‘Doctor Who’ Science Fact: Five Whovian Things That Exist In Real Life
Science fiction often provides the imaginative leap which drives science fact into making things happen for real. And in return, science fact opens doors into rooms science fiction writers never imagined were there. It’s an almost symbiotic relationship (assuming the scientists are the sort that enjoy Doctor Who as entertainment and don’t hoot at the physical impossibilities on display).
With Steven Moffat and celebrity fans looking at The Science of Doctor Who this Saturday (August 4) on BBC AMERICA, we present five things that exist as fanciful astonishments in the Whoniverse, but could also easily (and in some cases DO easily) exist in our real world:
Well we all do this to a certain extent: magically regrowing scar tissue over a wound, bones knitting themselves back together, blood-flow stopping itself. It’s just we’re a lot slower about it than Gallifreyans are. Then there are the lizards and spiders that can grow missing bits back, the frogs and insects that can be revived after being frozen solid, the flat-worms and sea cucumbers that can be cut in two and sort themselves out into two new flat-worms or sea cucumbers. And if you put a sea sponge through a blender, it will reform itself, after a while.
And that’s before we even get into the astonishing potential of stem cells. Let’s just say we’re not done with this topic yet, even if we can’t wake up one morning as David Tennant and go to bed Matt Smith. But butterflies come close.
A Sonic Screwdriver
This is an actual thing, and not just a TV remote. Scientists at the University of Dundee have developed a wand-like device which uses ultrasonic technology to perform miraculous medical manipulations without so much as touching a patient (apologies for the alliteration there, I was channeling my inner circus ringmaster).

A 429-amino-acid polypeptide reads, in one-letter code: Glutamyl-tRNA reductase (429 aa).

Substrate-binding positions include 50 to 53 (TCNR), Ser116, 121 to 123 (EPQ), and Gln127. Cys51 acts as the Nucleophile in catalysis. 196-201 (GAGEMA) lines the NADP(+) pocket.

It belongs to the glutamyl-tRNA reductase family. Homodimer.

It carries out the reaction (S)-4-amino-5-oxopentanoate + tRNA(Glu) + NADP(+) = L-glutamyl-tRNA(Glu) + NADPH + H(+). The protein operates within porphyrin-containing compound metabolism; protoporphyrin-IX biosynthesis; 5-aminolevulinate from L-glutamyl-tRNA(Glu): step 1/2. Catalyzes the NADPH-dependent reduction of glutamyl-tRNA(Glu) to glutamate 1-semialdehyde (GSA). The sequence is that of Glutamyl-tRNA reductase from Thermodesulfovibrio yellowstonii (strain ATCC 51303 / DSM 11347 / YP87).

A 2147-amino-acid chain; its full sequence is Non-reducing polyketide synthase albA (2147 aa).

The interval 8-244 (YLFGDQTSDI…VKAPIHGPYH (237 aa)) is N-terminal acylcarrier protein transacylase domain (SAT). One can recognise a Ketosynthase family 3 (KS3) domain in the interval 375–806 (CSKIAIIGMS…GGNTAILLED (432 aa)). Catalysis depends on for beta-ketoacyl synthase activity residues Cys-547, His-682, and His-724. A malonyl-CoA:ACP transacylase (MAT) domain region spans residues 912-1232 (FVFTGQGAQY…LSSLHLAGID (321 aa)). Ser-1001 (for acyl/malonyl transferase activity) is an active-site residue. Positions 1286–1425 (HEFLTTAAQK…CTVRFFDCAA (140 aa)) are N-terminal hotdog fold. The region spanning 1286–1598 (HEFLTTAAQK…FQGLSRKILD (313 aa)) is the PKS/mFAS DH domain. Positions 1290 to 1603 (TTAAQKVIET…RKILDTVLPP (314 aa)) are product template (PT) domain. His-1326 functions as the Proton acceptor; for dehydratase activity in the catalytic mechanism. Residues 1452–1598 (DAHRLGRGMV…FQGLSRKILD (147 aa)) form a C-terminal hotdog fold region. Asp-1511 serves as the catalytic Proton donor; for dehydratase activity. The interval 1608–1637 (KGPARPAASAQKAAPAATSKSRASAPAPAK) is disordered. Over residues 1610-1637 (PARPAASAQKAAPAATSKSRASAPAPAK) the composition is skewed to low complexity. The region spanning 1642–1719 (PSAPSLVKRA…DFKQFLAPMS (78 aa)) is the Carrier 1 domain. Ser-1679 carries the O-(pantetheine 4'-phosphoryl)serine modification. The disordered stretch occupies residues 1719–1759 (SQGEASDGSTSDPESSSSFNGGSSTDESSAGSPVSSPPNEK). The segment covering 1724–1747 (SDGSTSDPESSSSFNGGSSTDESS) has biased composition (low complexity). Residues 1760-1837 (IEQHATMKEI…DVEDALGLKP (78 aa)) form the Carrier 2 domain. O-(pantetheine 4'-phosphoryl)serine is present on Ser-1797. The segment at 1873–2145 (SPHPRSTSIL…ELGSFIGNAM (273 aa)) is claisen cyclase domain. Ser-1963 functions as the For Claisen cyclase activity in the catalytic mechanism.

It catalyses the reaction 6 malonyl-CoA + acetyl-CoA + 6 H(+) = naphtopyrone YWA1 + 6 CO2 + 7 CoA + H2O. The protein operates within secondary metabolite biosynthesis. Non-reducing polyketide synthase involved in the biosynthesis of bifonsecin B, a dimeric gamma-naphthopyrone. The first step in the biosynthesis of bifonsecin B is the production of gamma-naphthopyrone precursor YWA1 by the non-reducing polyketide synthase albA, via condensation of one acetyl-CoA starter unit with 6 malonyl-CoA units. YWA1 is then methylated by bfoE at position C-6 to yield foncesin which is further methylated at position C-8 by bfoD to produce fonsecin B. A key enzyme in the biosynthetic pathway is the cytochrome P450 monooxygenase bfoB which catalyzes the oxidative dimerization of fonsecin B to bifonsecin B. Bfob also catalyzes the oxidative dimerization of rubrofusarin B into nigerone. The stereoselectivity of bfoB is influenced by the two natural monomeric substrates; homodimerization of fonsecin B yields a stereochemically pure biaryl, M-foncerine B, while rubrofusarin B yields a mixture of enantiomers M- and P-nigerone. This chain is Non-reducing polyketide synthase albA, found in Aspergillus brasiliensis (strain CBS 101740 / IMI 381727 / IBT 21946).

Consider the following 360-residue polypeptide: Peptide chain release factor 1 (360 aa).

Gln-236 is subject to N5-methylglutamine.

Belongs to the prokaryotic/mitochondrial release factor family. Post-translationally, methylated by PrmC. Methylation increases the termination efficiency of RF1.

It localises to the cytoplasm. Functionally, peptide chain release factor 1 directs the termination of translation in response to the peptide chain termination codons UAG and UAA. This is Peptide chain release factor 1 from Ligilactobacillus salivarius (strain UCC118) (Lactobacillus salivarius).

But LOOK! Look at THIS:
And there are bound to be non-medical applications for this kind of thing, so we can officially say – with certain caveats about using it as a scanner or communication device, the way the Doctor does – that this is no longer science fiction.
Let’s be clear, there’s no such thing as a weeping angel in real life. Statues are not sentient, not even the really creepy ones. However one of the the curious things these living stone monuments do in Doctor Who has been replicated in real minerals, most notably uranium. According to the Quantum Zeno effect, uranium doesn’t decay when it is being observed, it saves that for when people are not looking. Researchers at the University of Texas discovered this effect in 1977 (ie. WAY before anyone had thought of the Weeping Angels) and, yes, you’re quite right, it is weird.
The extent to which we have created a sentient robot dog is debatable. Clearly K9 himself is a cut above the kind of thing we are currently able to offer in the metal pooch stakes, but we’re not that far off, and getting closer all the time. The sentience is well on the way, the ability to make decisions and act accordingly is also coming along nicely, as is the idea of being servile to a human master. In fact any one of those robot vacuum cleaners is heading out in the right direction. Although this robot dog (state of the art in 2010) sounds more like a fly:
Wrapping all of this all up in a dog-shaped tin and calling it Fido (or F1D0, if this were a Star Wars feature) is something we can confidently predict will happen, although I’d personally prefer a gun-free model for my house, ta.
A Police Box which is big on the inside
Look at that! That’s proper roomy, that is. You’d easily get a ride-on Dalek lawnmower and a Cyberman motorbike in there and still have room for Sontaran skateboards.
(Sorry, that last one is a cheat)
Further examples? Show your findings here:
Catch the new Doctor Who special, The Science of Doctor Who, Saturday, August 4 at 9/8c.